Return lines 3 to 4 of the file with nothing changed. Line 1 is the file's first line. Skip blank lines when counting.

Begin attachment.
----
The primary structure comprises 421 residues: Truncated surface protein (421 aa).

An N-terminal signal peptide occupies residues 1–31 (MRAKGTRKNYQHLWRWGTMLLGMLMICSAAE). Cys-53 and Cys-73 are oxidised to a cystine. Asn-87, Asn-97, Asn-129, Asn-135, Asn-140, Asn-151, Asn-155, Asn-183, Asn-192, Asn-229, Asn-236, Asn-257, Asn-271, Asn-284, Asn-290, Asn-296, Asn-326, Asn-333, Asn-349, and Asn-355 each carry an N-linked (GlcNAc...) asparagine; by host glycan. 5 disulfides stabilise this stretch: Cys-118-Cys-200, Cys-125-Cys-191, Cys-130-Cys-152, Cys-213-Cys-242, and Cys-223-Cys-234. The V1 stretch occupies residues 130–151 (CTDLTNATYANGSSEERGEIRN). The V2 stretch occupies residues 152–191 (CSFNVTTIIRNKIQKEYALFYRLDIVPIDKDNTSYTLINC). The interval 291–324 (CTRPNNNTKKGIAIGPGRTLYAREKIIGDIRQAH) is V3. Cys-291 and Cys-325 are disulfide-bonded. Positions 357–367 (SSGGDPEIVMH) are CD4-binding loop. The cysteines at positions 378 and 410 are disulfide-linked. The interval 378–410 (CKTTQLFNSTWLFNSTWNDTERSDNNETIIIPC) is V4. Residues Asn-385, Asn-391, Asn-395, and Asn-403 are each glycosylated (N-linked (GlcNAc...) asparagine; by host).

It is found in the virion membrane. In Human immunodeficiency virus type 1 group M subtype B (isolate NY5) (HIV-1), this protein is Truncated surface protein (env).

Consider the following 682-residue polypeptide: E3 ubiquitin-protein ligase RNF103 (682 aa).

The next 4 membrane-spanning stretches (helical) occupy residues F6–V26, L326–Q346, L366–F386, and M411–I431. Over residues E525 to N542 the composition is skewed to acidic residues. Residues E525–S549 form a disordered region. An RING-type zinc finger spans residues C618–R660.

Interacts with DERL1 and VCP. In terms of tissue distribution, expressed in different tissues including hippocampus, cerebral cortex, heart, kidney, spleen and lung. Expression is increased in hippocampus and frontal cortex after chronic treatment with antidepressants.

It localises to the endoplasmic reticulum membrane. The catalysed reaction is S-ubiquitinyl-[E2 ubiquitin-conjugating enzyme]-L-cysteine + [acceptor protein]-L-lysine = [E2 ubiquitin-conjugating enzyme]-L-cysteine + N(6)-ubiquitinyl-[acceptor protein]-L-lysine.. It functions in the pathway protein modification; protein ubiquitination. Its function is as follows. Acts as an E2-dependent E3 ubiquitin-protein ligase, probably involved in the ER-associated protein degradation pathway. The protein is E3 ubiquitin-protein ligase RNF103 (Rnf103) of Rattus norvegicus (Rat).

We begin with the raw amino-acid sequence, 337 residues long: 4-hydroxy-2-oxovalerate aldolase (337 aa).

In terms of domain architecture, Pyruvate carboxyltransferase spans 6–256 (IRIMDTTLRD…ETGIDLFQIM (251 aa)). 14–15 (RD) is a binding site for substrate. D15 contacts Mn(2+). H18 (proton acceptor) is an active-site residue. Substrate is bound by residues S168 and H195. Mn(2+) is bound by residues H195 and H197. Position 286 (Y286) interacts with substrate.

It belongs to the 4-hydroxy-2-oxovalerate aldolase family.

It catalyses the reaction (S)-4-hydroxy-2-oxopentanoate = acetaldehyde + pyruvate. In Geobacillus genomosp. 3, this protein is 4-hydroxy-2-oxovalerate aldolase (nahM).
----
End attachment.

It is found in the virion membrane. In Human immunodeficiency virus type 1 group M subtype B (isolate NY5) (HIV-1), this protein is Truncated surface protein (env).

Consider the following 682-residue polypeptide: E3 ubiquitin-protein ligase RNF103 (682 aa).